17 July 2012
My week touring the Greek islands didn't feel complete without a visit to Delos, one of the small islands off Mykonos.
Once the centre of the political world, it is now an archaeological reserve with ruins as far as the eye can see, and unfortunately, acres of dry grass that obscured various monuments, murals and carved marble remains. Progress is slowly being made in clearing away this organic matter, but given the size of the site and the state of the Greek economy, this will take a while. In the interim, one requires a good camera, a better imagination and an appreciation of the bits that are visible.
My Greek island tour ended on Mykonos, but due to the inclement weather, it didn't allow time to visit Mykonos or the neighbouring island. As a result, I postponed my departure with the express purpose of spending a day on Delos despite the seering summer sun.
I could never regret it, but compared with many of the other ancient monuments I've visited, Delos is a confusing place. As it was the middle of summer, the (overgrown)
In Greek Mythology, the island is blessed with the dubious honour of being the birth place of the god Apollo. His mother Leto, pregnant to Zeus, was cursed, by Zeus' very pissed wife Hera, to be unable to give birth on solid land and so she roamed Greece for ages looking for some small piece of land on which to rest. Delos defied Hera's orders and accepted her, and it was here that she finally gave birth to Apollo (with his twin sister Artemis acting as midwife).
For this reason, the island became a centre of Apollionic worship.
Later, during the Classical Era, Delos was the head office of the Delian League. This was a political alliance between the Greek city states in the wake of their defeat of the Persian Empire in the Persian Wars. As this alliance included cities on the mainland (like Athens) in addition to island states and the Greek cities on the west coast of modern Turkey, it was decided that the island of Delos would be the base. This may have been due to its central location, its religious importance, and the fact that it wouldn't have had a native population of its own. In fact, at one point, no-one was allowed to be born or die on Delos so that there could not be a native population to claim inheritance of the island.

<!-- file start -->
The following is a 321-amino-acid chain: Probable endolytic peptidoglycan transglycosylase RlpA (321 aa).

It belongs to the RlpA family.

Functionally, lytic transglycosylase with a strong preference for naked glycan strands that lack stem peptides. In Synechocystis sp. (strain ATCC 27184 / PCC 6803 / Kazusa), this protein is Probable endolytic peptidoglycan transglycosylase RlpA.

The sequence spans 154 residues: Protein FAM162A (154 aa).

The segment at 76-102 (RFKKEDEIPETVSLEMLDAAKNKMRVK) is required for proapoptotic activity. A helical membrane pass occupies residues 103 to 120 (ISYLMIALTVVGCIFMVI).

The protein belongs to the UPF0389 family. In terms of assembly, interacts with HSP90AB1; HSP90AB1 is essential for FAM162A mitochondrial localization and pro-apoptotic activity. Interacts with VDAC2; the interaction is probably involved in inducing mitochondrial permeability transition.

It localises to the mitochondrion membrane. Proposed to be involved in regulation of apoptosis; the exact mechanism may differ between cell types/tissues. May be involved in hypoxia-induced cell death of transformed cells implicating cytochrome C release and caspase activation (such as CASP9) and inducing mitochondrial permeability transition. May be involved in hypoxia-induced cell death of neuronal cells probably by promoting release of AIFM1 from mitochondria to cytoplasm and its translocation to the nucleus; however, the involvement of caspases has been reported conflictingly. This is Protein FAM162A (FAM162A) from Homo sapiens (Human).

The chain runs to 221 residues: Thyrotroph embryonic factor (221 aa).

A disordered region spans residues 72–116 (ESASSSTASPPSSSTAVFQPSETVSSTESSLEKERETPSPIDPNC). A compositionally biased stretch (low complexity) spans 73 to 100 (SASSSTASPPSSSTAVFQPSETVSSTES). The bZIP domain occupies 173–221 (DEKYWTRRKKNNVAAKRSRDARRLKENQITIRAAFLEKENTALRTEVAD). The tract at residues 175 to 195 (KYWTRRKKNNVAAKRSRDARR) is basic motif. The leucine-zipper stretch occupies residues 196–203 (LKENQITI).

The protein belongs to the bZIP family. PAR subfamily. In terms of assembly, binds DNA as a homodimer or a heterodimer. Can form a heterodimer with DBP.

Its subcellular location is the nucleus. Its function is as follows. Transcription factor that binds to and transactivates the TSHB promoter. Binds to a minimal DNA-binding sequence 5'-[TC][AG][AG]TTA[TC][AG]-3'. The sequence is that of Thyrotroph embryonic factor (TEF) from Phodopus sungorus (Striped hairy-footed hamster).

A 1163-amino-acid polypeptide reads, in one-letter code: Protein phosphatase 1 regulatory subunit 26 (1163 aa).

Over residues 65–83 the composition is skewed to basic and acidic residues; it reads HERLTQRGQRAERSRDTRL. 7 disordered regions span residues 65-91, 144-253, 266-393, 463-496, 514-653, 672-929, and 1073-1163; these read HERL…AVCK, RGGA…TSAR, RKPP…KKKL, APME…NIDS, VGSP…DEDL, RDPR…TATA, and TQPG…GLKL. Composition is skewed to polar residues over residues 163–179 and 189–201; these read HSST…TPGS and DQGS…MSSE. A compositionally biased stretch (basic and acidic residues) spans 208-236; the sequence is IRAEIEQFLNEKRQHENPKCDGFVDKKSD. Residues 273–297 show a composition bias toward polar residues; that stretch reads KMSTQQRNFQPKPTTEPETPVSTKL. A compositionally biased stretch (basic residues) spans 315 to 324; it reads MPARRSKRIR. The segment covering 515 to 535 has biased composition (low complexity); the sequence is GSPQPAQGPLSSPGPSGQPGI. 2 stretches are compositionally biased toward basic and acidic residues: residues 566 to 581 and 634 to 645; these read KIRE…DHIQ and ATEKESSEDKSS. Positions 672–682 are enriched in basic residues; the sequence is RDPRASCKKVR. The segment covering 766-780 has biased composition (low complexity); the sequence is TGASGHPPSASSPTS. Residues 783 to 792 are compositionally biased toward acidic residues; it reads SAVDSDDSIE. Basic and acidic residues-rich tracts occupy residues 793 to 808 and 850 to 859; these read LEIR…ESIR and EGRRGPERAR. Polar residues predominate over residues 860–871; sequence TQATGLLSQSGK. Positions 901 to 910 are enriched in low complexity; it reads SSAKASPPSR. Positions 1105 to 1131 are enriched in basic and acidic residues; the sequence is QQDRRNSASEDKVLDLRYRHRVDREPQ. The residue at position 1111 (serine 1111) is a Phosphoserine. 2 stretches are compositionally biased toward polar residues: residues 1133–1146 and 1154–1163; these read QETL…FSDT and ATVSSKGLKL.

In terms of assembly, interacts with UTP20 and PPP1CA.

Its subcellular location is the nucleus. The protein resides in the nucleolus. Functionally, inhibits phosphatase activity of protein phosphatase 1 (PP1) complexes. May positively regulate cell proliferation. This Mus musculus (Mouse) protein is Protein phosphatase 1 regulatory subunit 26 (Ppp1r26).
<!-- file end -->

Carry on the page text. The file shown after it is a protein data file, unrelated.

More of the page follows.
Unfortunately, the Delian League was not an alliance of equals. The Athenians were a stronger power due to their naval force, and as they provided the commander they effectively had the power of veto over the other members. This was indeed proved before long when the island state of Naxos left the league and Athens used her power to force them to rejoin under more humiliating terms. Before long, the treasury on Delos, that held each state's tribute to the league was moved to Athens 'for safekeeping', an excuse increasingly hard to believe as the funds were commandeered by Pericles to build the Parthenon.
What does remain on Delos is delightful to wander amongst; remnants of statues, fragments of columns of varying heights, rubbed out walls and huge sections of mosaics. All I would recommend though is to undertake some kind of guided tour; with a tour guide or using the book as a guide, so you have some idea of what it is that you are looking at or wandering through.
One of two pillars supporting the remains of a phallus outside the Stoibadeion/Temple of Dionysus.
Columns of the Poseidoniasts
The famous Terrace of the Lions can be seen in the middle of the photo
The Minoan Fontain
This is where having a decent camera become handy. Unprotected from the elements, lots of the mosaics on Delos look pale and insipid and nothing like the images for sale in the gift shop. However getting my photos home and tweaking the contrast drew out the spectacular details from beneath the dust.
Mosaic of Dionysus riding a panther from the House of Dionysus.
This ruins gets its name from the beautifully detailed dolphin mosaic in the centre of the atrium.
Viewing Delos now, in this economic climate, I feel the desire to keep tabs on the site and return again in about 20 years. I hope that by then some money and energy will have been spent on preserving and restoring the ruins so that tourists (even enthusiastic ones like me) have a better idea of the history and stories of this place when they visit.